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Republic Secr. Decree No. Table 3 Amendments to the planning agencies made by presidential mandate. Country Presidential mandates Argentina Decree 7. The GFI captures average sentence length and the frequency of use of multisyllabic words 2 : the higher the GFI, the harder the written passage is to comprehend. While near-universal understanding requires an index of less than 8 for texts in English, in Spanish it calls for an index no greater than As illustrated in Fig. These rather high scores suggest that the mission statement of the planning agencies is complicated and hard to communicate, thus allowing for great possibility of interpretation in terms of what the agency is expected to do.

Open image in new window. Specific tasks are understood here as those that entail the agency doing something concrete and measurable, such as formulating the national development plan, preparing the annual investment budget and establishing the evaluation criteria for the national development plan, while general policy language entails broad functions such as coordinating decentralization policies, advising the President on economic matters, conducting sectoral and macroeconomic studies, participating in the definition of economic policy, etc.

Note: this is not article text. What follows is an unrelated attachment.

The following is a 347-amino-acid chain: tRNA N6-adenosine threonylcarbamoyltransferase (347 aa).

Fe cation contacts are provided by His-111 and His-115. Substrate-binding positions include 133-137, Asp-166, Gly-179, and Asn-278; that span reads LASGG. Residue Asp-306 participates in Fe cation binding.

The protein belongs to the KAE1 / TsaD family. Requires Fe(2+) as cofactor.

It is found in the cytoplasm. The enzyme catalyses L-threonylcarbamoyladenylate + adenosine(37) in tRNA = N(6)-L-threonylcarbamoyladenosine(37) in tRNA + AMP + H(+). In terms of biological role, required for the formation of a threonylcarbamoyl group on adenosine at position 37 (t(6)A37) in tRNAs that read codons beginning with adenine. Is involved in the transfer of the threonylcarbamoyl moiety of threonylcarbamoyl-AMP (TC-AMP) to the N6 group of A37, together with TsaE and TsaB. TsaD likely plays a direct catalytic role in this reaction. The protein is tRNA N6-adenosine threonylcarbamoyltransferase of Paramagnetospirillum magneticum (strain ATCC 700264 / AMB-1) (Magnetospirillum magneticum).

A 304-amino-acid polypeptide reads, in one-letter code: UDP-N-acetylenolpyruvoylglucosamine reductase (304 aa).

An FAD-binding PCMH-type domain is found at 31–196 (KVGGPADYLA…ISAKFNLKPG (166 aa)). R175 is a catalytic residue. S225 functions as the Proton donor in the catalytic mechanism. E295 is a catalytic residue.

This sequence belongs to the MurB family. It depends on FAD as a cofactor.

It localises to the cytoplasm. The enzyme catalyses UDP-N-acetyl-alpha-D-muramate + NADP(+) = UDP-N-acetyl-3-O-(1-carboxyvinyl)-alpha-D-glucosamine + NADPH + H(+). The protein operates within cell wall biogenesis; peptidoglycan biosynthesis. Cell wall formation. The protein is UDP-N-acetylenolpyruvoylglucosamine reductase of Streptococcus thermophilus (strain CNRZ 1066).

Table 4 Examples of general and specific policy language. Specific policy language Intervene on the definition of the structure of import taxes. Specific policy language Propose alternatives and necessary resources for the financing of national and sub-national development plans. Chile Law Specific policy language Approve the methodologies for the identification, formulation and evaluation of projects financed with public resources. Table 5 Percentage of functions that fall under general or specific policy language.

The research finds that the planning agencies have been useful to the President in at least four aspects: i Mobilizing foreign aid resources : Presidents first saw the opportunity in establishing planning agencies when the Alliance for Progress and later on the International Bank for Reconstruction and Development-IBRD World Bank started requiring countries to set up a planning agency and construct a national development plan, as conditionality to access external aid and obtain technical assistance.

Bonvecchi, A. The presidency and the executive branch in Latin America: What we know and what we need to know. In Research department publications Google Scholar. Cameron, M. Third World Quarterly, 30 2 , — CrossRef Google Scholar. Chun, Y. Goal ambiguity in U.


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In other projects Wikimedia Commons Wikivoyage. By using this site, you agree to the Terms of Use and Privacy Policy. Metro areas [3] [4] 1. Mexico City 3. Buenos Aires 4. Lima 5. Rio de Janeiro 6. Santiago 8. Belo Horizonte 9. The summary results of this ambitious study are presented in the concluding chapter draws comparisons across countries and discusses what these results mean for national development in Latin America.